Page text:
Racist furniture and White Australia: “The Factories Act of 1904”
Did you know that every piece of furniture once had to declare if it had been touched by ‘Asiatic’ hands? Or that Boans used to proudly advertise that all its furniture from its factory in East Perth was made with 100% White Labour? Starting with a small kitchen table in Belmont’s museum, Eddie Marcus will explore the background to the 1904 Act which divided furniture into two castes, and reveal what this meant for Western Australian workers to be grouped racially. It will turn out that concepts of White and Asian were very slippery indeed and the more people tried to categorise, the muddier these notions became. Immigration, race and cultural identity are hot topics in 2016, so it is very timely to look back more than a century and see if the past offers any guidance for our multicultural future.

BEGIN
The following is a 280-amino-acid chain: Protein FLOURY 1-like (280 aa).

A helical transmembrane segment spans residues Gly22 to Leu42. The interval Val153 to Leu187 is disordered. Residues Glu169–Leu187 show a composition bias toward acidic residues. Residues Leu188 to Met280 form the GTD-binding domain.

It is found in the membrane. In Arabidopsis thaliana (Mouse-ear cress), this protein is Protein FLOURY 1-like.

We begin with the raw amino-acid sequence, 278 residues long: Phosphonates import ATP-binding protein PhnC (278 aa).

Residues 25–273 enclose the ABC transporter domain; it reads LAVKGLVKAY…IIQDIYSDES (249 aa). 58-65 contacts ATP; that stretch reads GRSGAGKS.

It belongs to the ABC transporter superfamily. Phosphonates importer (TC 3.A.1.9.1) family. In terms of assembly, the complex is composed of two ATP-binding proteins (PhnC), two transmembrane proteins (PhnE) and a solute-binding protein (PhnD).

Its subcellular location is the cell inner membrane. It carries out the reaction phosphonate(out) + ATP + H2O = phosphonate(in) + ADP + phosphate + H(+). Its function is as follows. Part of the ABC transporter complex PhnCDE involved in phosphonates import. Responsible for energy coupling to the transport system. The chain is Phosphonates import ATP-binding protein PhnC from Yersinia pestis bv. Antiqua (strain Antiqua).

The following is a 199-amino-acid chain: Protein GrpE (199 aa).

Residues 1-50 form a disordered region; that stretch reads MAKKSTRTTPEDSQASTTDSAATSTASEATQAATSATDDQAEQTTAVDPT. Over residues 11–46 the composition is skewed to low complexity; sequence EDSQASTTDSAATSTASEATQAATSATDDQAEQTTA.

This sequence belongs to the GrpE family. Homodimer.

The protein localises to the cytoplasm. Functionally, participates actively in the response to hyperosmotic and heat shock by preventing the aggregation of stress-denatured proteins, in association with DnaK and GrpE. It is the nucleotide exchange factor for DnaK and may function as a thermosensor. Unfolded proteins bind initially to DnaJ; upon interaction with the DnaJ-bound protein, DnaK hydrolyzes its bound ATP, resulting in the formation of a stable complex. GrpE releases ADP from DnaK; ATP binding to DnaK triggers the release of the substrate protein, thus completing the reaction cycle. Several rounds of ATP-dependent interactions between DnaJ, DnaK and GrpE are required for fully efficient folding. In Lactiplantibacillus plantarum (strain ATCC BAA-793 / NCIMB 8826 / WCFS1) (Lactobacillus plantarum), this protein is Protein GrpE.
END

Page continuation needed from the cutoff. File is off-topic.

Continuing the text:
About the Speaker
After completing his degree at Cambridge University, Eddie did a number of jobs (as well as becoming a perpetual student) before marrying a West Australian and moving here twelve years ago. After a stint with the State Heritage Office, he struck out on his own as a consultant historian with a speciality in the built heritage of this State. This has involved travelling all over Western Australia and exploring every aspect of our fascinating past. In addition, Eddie has also written a number of books, including a guide to Perth’s oldest pubs and the history of Guildford Grammar School chapel.
Tuesday 9th August 2016, Reid Library 2nd Floor Conference Room
Doors open 7:00pm – Talk commences 7:30pm
Cost: $5 donation (Free for Friends of the Library Members)